Stopping the itch—new clues into how to treat eczema

October 11, 2012

More than 15% of children suffer with eczema, or atopic dermatitis, an inflammatory skin disease that in some cases can be debilitating and disfiguring. Researchers reporting in the October issue of Immunity have discovered a potential new target for the condition, demonstrating that by blocking it, they can lessen the disease in mice.

In eczema, immune T cells invade the skin and secrete factors that drive an , making the skin itch. Dr. Raif Geha, of Boston Children's Hospital, and his collaborators now show that scratching the skin precipitates the condition by encouraging an influx of other called neutrophils. These neutrophils secrete a lipid called leukotriene B4 that calls in more neutrophils, and more importantly, potent immune T cells that are the hallmark of eczema. These cells cause inflammation that aggravates the skin further. The investigators suspected that blocking the onslaught of these cells might slow down the disease or even stop it in its tracks.

Furthermore, Dr. Geha and his colleagues wondered whether the production of leukotriene B4 served to recruit to the site of mechanical insult. And indeed that was the case. "We showed that a drug that blocks the production of leukotriene B4 blocks the development of inflammation in a mouse model of eczema," says Dr. Geha. His team also found that deleting the receptors on immune cells that bind to leukotriene B4 had a similar effect.

"Our findings suggest that neutrophils play a key role in allergic and that blockade of leukotriene B4 and its receptor might provide a new therapy for eczema," says first author Dr. Michiko Oyoshi.

Most people get eczema as infants, and they tend to outgrow it by adolescence; however some people continue to experience "flare-ups" of an itchy rash on and off throughout life. Some develop these after coming into contact with particular substances, such as specific soaps, or in response to certain conditions, such as a respiratory infection or cold.

Explore further: Smoke exposure late in pregnancy might boost baby's eczema risk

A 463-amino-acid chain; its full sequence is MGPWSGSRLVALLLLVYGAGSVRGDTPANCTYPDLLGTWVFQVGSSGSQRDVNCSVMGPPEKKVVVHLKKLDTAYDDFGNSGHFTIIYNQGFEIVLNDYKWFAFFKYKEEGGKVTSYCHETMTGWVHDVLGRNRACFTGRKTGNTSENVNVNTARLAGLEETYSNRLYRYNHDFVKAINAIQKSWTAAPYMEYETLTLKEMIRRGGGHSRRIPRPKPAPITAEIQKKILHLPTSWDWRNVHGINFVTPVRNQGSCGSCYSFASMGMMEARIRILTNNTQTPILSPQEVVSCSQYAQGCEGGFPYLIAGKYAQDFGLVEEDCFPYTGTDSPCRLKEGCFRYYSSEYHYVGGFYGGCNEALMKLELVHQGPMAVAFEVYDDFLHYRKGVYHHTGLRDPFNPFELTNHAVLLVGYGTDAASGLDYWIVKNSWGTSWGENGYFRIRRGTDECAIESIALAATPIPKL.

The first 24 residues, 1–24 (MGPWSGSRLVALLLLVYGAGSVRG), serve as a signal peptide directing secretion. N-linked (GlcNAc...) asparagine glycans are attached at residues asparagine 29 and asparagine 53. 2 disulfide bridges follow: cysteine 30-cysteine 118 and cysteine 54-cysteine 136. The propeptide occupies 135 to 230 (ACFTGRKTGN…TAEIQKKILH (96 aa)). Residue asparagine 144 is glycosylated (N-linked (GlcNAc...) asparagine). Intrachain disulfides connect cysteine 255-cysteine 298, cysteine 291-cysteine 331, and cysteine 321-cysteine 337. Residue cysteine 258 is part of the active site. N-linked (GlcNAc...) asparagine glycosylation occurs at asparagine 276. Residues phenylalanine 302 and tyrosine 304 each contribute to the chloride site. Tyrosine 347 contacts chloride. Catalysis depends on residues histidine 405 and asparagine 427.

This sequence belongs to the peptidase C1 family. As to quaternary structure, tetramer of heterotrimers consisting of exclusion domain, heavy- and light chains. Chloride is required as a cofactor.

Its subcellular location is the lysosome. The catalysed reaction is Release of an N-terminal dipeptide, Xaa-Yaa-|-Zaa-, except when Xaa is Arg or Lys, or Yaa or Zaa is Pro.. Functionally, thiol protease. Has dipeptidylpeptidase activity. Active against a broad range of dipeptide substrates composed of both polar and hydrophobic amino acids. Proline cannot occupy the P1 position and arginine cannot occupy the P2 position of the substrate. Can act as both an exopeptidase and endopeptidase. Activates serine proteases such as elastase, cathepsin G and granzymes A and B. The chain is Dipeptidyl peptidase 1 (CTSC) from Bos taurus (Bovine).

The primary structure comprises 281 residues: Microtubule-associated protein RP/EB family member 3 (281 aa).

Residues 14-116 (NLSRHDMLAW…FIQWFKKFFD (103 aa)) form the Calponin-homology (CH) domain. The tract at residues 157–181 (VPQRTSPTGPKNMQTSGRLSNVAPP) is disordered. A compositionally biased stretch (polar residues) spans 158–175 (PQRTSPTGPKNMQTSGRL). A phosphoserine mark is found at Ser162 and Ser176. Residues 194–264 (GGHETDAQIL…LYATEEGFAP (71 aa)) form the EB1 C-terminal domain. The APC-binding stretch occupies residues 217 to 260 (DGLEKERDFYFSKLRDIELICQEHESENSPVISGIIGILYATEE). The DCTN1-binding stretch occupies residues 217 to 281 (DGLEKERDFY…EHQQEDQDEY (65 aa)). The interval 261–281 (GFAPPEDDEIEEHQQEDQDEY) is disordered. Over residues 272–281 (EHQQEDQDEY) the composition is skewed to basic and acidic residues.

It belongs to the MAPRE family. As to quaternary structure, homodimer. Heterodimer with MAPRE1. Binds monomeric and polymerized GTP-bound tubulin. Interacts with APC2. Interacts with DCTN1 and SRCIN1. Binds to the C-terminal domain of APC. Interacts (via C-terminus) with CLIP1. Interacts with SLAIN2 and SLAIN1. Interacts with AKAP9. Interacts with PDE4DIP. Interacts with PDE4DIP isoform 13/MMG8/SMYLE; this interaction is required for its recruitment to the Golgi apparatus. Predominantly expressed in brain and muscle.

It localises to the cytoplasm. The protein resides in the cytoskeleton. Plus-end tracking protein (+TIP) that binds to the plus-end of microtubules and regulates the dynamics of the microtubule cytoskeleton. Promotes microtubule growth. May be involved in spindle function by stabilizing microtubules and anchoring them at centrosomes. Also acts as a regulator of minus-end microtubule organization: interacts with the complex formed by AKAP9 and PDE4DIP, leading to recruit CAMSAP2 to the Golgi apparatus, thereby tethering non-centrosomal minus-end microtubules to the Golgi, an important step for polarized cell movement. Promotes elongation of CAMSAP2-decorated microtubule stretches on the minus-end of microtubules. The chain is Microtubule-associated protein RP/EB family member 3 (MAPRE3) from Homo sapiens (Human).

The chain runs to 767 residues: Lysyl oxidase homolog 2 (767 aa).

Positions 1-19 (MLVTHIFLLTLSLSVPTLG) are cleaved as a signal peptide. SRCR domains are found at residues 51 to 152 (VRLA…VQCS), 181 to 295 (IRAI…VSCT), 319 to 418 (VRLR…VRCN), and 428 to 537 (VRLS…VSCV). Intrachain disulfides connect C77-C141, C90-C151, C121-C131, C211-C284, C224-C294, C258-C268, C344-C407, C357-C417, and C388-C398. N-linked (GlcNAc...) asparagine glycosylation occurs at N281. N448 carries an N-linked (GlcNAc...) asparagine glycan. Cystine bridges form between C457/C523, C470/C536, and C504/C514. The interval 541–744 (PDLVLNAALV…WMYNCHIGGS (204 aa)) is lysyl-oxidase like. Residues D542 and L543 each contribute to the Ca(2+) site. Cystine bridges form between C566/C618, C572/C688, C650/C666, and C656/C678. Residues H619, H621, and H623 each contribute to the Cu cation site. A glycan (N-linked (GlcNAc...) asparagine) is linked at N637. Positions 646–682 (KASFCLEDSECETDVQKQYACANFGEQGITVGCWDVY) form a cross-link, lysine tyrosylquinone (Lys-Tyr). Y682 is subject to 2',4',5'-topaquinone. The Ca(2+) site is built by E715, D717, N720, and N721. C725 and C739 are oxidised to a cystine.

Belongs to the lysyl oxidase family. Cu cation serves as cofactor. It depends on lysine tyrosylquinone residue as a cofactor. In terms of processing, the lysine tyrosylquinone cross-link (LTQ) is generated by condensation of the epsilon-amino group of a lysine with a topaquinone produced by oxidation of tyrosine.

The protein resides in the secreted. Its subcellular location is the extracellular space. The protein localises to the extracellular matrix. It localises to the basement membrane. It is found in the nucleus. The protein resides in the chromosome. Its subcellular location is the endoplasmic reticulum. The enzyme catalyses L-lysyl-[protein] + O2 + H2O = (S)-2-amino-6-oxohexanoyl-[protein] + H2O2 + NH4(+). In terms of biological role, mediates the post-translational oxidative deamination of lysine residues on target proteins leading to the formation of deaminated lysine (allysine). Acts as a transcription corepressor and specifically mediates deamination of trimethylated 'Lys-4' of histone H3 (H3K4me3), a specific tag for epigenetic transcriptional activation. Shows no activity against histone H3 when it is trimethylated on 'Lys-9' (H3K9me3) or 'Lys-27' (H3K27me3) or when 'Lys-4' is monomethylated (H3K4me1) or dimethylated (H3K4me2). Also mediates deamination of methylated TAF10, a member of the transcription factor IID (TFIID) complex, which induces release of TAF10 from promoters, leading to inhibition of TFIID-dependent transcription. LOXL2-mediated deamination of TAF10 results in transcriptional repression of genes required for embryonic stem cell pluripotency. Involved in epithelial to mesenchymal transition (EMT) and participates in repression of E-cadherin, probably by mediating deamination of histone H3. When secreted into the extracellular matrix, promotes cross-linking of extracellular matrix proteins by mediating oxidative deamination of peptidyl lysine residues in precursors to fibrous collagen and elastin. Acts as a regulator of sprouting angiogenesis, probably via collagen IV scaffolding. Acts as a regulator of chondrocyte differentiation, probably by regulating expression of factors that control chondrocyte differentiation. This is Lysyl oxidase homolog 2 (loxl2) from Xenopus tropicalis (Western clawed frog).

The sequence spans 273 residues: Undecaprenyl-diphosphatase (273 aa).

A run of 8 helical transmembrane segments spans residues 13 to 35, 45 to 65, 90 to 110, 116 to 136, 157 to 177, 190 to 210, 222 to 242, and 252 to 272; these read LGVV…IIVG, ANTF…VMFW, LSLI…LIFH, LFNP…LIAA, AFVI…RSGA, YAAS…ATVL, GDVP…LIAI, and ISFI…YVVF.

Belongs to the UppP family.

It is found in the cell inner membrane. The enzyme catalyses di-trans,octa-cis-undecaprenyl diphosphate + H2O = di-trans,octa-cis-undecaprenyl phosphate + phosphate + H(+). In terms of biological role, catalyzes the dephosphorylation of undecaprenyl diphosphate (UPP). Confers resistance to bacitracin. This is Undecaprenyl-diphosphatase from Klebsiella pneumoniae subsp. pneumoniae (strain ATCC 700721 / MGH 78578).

More information: Oyoshi et al.: "Leukotriene B4 driven neutrophil recruitment to the skin is essential for allergic skin inflammation." DOI: 10.1016/j.immuni.2012.06.018

Related Stories

Closer to a cure for eczema

November 23, 2011

Scientists have found that a strain of yeast implicated in inflammatory skin conditions, including eczema, can be killed by certain peptides and could potentially provide a new treatment for these debilitating skin conditions. ...

Gatekeeper signal controls skin inflammation

January 26, 2012

A new study unravels key signals that regulate protective and sometimes pathological inflammation of the skin. The research, published online on January 26th in the journal Immunity by Cell Press, identifies a "gatekeeper" ...

Recommended for you

Research could lead to better vaccines and new antivirals

February 27, 2017

Scientists at Sanford Burnham Prebys Medical Discovery Institute (SBP) have identified a new regulator of the innate immune response—the immediate, natural immune response to foreign invaders. The study, published recently ...

Nature study suggests new therapy for Gaucher disease

February 22, 2017

Scientists propose in Nature blocking a molecule that drives inflammation and organ damage in Gaucher and maybe other lysosomal storage diseases as a possible treatment with fewer risks and lower costs than current therapies.

T cells support long-lived antibody-producing cells

February 21, 2017

If you've ever wondered how a vaccine given decades ago can still protect against infection, you have your plasma cells to thank. Plasma cells are long-lived B cells that reside in the bone marrow and churn out antibodies ...

Understanding how HIV evades the immune system

February 21, 2017

Monash University (Australia) and Cardiff University (UK) researchers have come a step further in understanding how the human immunodeficiency virus (HIV) evades the immune system.

0 comments

Please sign in to add a comment. Registration is free, and takes less than a minute. Read more

Click here to reset your password.
Sign in to get notified via email when new comments are made.